Less than a month ago, Shenandoah University baseball coach Kevin Anderson was discussing his team’s offense and the lack of productivity at the plate that the Hornets have become accustomed to. A new, more familiar version of SU’s 2019 offense has emerged since then.
In 16 April games, Shenandoah is batting .320 as a team and has belted 20 home runs, quite the contrast from the Hornets’ first 17 games of the season, during which they batted .292 as a squad and hit just six homers.
The Hornets (22-11, 11-9 in Old Dominion Athletic Conference play) are averaging 9.3 runs per game this month – they’ve scored 10 or more runs in eight April games – and tallied at least 10 hits in 12 of the last 16 contests.
“I give a lot of credit to coach (Bruce) Cameron, our hitting instructor, for trying to find what works for each guy,” Anderson, whose team is 12-4 this month and hosts Guilford in its final two Old Dominion Athletic Conference games of the regular season this weekend, said on Friday. “I think a lot of programs make mistakes and force guys to hit one way. He is outstanding at his craft. The kids buy in. We’ve done a better job in our two-strike hitting approach. I think guys are going the other way, opposite field, more. It’s a credit to our hitters and coach Cameron. We were struggling there a little bit but hitting is contagious good or bad, and hopefully the good is gonna rub off on other guys.”
A handful of Hornets are carrying extended hot streaks into SU’s final four games of the regular season.
Over the last 10 games, senior second baseman Tristan Baker is batting .476 (20-for-42) with 12 runs scored and 14 RBIs – including nine in the last three games – and senior shortstop Robbie Marcelle is hitting .410 (16-for-39). In the last six contests, outfielder Grant Thompson is batting .444 (12-for-27).
But none have packed more punch than junior outfielder Keegan Woolford, who is batting .488 (20-for-41) with eight home runs and 24 RBIs over the last 10 games. Woolford, who hit 10 home runs and drove in 66 runs en route to earning D3baseball.com All-America honorable mention last season, has emerged from a first-half power dip in 2019 to lead the ODAC in homers (10) and RBIs (44) this season.
“He has as much power as anybody in Division III baseball and what he has done, he’s made some adjustments by standing taller at the plate, letting the ball travel rather than jump down after it,” Anderson said of Woolford, a preseason All-American.
“The key to hitting, no matter what style you are, is to keep your head still, back before forward and to make sure that your bat is increasing at contact point and flattens out as you’re going through the ball. Early on in the year, I think a lot of our hitters were really anxious; they were jumping at the ball and, quite frankly, getting themselves out instead of trusting their hands, staying behind the baseball and staying through the ball.”
A lineup tweak has also contributed to Shenandoah’s surge in run production. Freshman shortstop Frankie Ritter, a former Sherando High School standout who was sparsely used during the first half of the season, has started 11 of the Hornets’ last 12 games and has injected some needed life to the top of SU’s batting order.
In his last 11 starts, Ritter is batting .388 (19-for-49) as the Hornets’ leadoff man, scoring 20 runs in that span. Billed by Anderson as the Hornets’ shortstop of the future, Ritter has moved to third base this month.
“He’s on base a lot. He’s provided a huge spark for us, and he has played an outstanding third base,” Anderson said.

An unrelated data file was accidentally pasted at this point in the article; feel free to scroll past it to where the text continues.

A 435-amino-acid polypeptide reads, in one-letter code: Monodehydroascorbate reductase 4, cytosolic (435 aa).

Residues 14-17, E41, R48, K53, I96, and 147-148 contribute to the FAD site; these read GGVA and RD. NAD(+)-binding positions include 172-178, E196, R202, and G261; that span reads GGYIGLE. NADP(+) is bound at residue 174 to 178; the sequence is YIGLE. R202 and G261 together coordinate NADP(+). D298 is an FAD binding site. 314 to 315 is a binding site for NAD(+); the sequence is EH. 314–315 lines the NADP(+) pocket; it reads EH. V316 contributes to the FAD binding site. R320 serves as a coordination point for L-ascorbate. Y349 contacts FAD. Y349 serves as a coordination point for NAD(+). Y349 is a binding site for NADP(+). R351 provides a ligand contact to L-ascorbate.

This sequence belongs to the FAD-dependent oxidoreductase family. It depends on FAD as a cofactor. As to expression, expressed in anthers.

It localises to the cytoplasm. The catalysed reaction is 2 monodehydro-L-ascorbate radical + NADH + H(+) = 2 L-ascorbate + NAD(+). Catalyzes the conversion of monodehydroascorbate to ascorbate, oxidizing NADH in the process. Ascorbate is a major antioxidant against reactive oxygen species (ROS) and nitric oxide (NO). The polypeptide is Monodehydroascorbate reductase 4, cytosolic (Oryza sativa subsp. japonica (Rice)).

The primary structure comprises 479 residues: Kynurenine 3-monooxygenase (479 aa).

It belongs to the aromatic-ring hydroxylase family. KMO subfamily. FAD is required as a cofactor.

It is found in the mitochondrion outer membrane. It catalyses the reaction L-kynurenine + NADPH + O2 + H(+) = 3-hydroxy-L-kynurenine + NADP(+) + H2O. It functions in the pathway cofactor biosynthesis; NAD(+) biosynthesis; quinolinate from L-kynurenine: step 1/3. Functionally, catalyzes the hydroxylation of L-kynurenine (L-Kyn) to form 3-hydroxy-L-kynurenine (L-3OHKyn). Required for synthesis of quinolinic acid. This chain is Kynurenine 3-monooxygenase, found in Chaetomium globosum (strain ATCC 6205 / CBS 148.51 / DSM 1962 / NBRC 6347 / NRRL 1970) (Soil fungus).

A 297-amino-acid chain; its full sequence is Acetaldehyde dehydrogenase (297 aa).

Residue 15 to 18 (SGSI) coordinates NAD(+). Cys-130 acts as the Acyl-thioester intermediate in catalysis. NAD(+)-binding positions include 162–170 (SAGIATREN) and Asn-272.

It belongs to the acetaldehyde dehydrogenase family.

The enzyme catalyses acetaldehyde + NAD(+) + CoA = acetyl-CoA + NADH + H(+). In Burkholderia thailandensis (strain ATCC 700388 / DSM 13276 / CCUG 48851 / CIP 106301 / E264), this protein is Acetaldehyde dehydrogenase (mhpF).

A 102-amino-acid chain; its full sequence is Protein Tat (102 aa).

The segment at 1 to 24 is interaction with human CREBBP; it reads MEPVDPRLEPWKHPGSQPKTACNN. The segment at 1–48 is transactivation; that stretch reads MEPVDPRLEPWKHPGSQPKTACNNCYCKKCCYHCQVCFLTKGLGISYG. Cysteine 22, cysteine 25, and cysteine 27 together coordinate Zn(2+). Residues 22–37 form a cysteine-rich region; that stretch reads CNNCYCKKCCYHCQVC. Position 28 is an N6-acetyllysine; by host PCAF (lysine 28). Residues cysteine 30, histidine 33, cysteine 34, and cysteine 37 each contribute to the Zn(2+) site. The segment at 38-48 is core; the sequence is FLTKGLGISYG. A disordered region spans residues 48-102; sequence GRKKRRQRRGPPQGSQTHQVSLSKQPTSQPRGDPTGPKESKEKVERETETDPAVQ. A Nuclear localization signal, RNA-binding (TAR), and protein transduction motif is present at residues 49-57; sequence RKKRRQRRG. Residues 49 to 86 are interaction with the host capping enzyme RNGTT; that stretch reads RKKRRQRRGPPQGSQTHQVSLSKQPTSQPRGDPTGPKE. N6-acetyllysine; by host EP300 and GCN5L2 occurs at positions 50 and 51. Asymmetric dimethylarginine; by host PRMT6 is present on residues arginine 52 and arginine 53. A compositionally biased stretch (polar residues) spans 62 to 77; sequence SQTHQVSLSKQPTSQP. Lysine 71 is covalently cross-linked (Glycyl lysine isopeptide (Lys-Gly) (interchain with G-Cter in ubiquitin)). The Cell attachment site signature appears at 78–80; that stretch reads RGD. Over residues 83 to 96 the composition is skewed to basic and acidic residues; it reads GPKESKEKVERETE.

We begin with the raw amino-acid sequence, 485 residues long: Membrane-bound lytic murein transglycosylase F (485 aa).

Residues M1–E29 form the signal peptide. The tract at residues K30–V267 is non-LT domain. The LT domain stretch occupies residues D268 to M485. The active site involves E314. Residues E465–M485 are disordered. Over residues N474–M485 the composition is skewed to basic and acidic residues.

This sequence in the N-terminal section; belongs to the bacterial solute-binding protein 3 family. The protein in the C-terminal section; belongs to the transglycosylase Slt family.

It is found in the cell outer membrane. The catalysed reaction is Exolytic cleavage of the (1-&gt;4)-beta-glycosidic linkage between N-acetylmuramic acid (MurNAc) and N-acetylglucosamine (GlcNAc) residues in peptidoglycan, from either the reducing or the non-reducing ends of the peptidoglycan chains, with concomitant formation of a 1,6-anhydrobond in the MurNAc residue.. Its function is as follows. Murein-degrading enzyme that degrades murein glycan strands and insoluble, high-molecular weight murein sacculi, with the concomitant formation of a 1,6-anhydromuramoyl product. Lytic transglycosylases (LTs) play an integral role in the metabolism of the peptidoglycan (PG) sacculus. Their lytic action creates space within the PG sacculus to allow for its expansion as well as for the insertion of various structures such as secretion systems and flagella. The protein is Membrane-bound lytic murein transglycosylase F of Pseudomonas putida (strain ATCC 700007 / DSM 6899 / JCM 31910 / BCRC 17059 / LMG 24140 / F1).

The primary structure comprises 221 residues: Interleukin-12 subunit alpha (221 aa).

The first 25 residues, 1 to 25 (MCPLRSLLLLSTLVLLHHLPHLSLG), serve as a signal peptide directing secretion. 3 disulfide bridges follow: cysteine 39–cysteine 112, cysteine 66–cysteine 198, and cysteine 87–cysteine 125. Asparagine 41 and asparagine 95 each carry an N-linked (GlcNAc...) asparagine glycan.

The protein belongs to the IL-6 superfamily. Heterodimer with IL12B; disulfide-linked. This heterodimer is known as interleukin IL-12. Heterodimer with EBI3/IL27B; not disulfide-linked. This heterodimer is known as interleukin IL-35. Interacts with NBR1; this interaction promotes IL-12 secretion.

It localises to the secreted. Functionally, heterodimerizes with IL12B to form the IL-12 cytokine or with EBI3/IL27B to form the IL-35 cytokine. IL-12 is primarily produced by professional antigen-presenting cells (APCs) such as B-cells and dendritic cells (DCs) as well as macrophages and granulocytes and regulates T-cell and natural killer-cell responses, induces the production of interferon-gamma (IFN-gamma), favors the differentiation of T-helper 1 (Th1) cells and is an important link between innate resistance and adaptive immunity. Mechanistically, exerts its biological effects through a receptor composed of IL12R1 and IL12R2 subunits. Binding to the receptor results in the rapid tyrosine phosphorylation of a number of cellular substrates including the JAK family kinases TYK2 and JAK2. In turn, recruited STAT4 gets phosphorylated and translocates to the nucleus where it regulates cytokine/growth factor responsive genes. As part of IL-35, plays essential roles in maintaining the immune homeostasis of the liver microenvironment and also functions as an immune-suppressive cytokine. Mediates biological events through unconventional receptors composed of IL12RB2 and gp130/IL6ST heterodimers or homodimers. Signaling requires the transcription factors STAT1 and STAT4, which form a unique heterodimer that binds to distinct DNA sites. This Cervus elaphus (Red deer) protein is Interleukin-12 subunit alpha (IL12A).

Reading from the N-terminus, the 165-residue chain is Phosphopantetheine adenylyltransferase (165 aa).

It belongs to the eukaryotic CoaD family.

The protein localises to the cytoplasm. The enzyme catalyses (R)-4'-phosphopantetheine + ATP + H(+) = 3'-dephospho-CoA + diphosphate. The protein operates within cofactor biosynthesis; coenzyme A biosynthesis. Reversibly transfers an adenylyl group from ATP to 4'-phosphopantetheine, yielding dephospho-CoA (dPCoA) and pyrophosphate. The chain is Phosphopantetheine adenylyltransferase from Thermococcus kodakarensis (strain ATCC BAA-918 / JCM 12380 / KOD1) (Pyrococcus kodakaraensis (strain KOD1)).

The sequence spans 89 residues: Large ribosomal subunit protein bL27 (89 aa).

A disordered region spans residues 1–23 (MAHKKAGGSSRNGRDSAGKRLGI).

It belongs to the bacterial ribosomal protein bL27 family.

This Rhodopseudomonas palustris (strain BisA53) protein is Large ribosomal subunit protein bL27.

“We were struggling a little bit and we’ve got some juice there in the middle of the lineup but we weren’t getting on base consistently. And we feel Tristan Baker is a prototypical number two hitter that can really handle the bat, whether it be the short game with drag bunting or hitting the ball the other way, and he’s got gap-to-gap power. Frankie’s got a real good eye at the plate. He’s a contact-type guy. He can also put the ball on the ground with the drag bunt. He’s a good baserunner. That combination with Frankie first and Tristan second has worked extremely well together.”
HUNTING A HOME SERIES: Shenandoah’s recent power surge hasn’t been enough to lift the Hornets back into contention for an ODAC regular season crown, but SU’s last two conference games against Guilford on Saturday and Sunday loom large.
Shenandoah enters the weekend in fifth place in the conference, a half-game back of fourth-place Hampden-Sydney and sharing identical 11-9 ODAC records with Ferrum and Lynchburg. Depending on how the weekend shakes out across the ODAC, Shenandoah could finish anywhere from third to seventh place in the conference.
Eight teams make the ODAC tournament, with the top four seeds hosting a best-of-three series in the tournament’s opening round, which begins Friday. In the second weekend of the tournament, a double-elimination round between the four teams left standing from the first weekend, the higher seeds play as the home team at Salem Memorial Ballpark.
Guilford (15-22), a team Anderson said is “fighting for their lives” to get into the ODAC tournament, enters this weekend’s games in 10th place in the 12-team ODAC at 8-12 in the conference.
“I think anybody would rather play at home, and that’s more important maybe than the opponent that you’re playing,” Anderson said of chasing a home series in the first round of the conference tournament.
Anderson added that Shenandoah will recognize the program’s 2009 team, which reached the NCAA Division III College World Series, at Saturday’s game.
CLOSING IN ON A RECORD: Starting pitcher-turned-closer Gerard DePhillips has 10 saves this season, one shy of tying the school record set by Tyler Hott in 2017. DePhillips, who has a 3.93 ERA and 15 strikeouts in 18 ⅓ innings this spring, last recorded a save on April 13 against Ferrum but still has five more than any other pitcher in the ODAC.